Washington (CNN) North Dakota's Rep. Kevin Cramer said Tuesday he hasn't made up his mind about whether he'll challenge Democratic Sen. Heidi Heitkamp in this year's midterm elections -- but will decide by "the end of the weekend."
"There's certainly a growing snowball of encouragement coming out of the state," Cramer told reporters on Tuesday evening outside the House chamber.
His comments come hours after former state party chair Gary Emineth kicked off speculation by saying he was dropping out of the Senate race because Cramer had reversed his January decision to pass on the race and would run, after all.
Cramer said reports that he'd made up his mind were wrong.
"We're just respectfully reconsidering right now. I'll have a decision by the end of the weekend," he said.
He declined to say whether President Donald Trump had urged him to rethink his decision but suggested he is getting pressure from Republicans in Washington and at home.
If he runs, Cramer could reverse one of the GOP's biggest recruiting misses of the 2018 election cycle. His January decision to forgo a campaign against Heitkamp in what was expected to be one of the nation's most vulnerable Democratic-held seats left the GOP with state Sen. Tom Campbell. Cramer -- as a statewide elected official in North Dakota, which has only one House seat -- would bring a much higher profile to the race.
Democrats noted that a year ago, Republicans appeared to have soured on Cramer as a Senate recruit. Joshua Karp, a spokesman for the Democratic group American Bridge 21st Century, said that "anyone who says he's a top recruit is either lying through their teeth or related to him."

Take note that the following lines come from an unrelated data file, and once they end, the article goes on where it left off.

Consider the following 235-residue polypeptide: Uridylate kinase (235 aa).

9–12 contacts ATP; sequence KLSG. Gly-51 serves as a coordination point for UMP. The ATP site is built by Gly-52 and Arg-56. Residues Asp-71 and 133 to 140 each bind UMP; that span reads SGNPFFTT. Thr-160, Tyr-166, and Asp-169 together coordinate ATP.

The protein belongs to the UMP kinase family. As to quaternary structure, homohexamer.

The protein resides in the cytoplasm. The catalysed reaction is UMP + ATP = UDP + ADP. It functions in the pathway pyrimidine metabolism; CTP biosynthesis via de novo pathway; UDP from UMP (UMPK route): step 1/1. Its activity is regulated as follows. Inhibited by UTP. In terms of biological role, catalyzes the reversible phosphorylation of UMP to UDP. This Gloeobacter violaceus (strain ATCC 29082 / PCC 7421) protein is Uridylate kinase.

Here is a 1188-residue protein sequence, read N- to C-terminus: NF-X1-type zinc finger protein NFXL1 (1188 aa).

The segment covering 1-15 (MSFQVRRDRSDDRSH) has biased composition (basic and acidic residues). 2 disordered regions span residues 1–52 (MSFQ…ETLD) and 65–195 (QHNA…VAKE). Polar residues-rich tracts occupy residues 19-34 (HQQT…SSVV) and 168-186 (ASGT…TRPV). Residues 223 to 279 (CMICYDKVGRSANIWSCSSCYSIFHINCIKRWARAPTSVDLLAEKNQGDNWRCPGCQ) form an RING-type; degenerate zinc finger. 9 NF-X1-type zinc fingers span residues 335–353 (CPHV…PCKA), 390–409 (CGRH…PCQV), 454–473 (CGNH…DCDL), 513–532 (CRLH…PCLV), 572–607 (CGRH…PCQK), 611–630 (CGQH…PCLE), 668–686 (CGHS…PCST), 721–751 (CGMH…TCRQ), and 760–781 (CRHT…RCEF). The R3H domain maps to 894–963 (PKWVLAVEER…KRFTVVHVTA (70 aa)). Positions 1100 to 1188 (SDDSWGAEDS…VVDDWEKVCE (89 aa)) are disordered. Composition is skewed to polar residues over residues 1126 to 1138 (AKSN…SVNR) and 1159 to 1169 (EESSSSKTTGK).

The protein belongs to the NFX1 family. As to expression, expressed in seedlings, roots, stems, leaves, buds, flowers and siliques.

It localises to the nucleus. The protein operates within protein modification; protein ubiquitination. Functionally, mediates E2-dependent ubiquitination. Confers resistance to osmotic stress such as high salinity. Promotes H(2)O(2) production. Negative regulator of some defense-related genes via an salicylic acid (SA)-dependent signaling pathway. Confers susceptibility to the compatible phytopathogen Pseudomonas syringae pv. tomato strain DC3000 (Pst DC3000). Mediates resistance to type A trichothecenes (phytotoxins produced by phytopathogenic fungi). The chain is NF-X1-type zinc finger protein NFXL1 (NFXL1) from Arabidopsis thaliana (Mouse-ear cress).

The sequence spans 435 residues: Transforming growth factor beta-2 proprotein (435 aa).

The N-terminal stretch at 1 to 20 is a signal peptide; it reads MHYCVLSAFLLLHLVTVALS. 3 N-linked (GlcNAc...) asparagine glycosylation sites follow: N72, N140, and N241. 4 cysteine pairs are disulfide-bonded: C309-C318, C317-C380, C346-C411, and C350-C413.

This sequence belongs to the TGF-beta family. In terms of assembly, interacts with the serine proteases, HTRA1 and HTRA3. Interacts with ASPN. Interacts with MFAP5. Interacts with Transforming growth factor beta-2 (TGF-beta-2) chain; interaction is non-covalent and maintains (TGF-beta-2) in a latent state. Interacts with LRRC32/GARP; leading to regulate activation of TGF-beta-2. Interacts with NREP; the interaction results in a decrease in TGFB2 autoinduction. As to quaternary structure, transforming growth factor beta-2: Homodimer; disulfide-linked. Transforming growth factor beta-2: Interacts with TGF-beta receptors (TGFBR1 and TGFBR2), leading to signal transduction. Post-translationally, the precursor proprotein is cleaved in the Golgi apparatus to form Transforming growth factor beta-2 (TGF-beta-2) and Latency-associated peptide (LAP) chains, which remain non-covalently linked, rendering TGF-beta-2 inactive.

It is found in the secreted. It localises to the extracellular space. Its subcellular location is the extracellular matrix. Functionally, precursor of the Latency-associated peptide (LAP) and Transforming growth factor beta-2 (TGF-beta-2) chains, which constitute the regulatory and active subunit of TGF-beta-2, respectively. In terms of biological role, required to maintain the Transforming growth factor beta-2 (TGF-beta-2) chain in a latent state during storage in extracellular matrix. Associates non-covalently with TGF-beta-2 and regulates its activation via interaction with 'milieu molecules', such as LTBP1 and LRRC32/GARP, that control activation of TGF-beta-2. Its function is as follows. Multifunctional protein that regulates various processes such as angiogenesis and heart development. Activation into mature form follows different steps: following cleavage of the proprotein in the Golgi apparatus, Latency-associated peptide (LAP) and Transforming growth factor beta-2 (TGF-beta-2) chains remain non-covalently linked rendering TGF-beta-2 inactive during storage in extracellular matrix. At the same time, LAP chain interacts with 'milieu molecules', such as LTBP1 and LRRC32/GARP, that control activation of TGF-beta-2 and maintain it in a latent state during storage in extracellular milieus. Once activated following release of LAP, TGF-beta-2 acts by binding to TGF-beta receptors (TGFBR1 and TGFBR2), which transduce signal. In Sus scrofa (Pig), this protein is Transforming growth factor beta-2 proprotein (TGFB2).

North Dakota's Republican Sen. John Hoeven wouldn't say Tuesday whether Cramer will run, but said he's "been asked to reconsider it by a lot of people."
Cramer said he has worked with Heitkamp on a series of issues and likes her personally but has heard from people back home that she doesn't reflect the values of voters. He singled out her votes against the GOP tax bill and an anti-abortion-rights measure as counter to voters in North Dakota.
But he acknowledged that the slim margin of GOP control in the Senate has been the argument he has been hearing from a variety of people in Washington in favor of a possible run.
"The fragility of the Senate majority, the agenda, the second of half of a presidential term and it's a patriotic call and it's not without a lot of merit and nobility," Cramer said.
But he said he's still weighing that against family considerations. Because it's a state with a small population, a Senate run could mean spending eight months arguing over 25,000 voters, he said.
Even after he announced he was going to run again for his House seat, Cramer said he still received encouragement back home to run for the Senate.
"You can be flattered by a president but you can be inspired by a neighbor, and that's how I feel about it," he said. "We owe it to listen to these people one more time."
Cramer said he believed that if he entered the race he would prevail: "I've always felt pretty comfortable with that." But he added, "I'm not foolish to say it's easy. ... It will be a very hard race."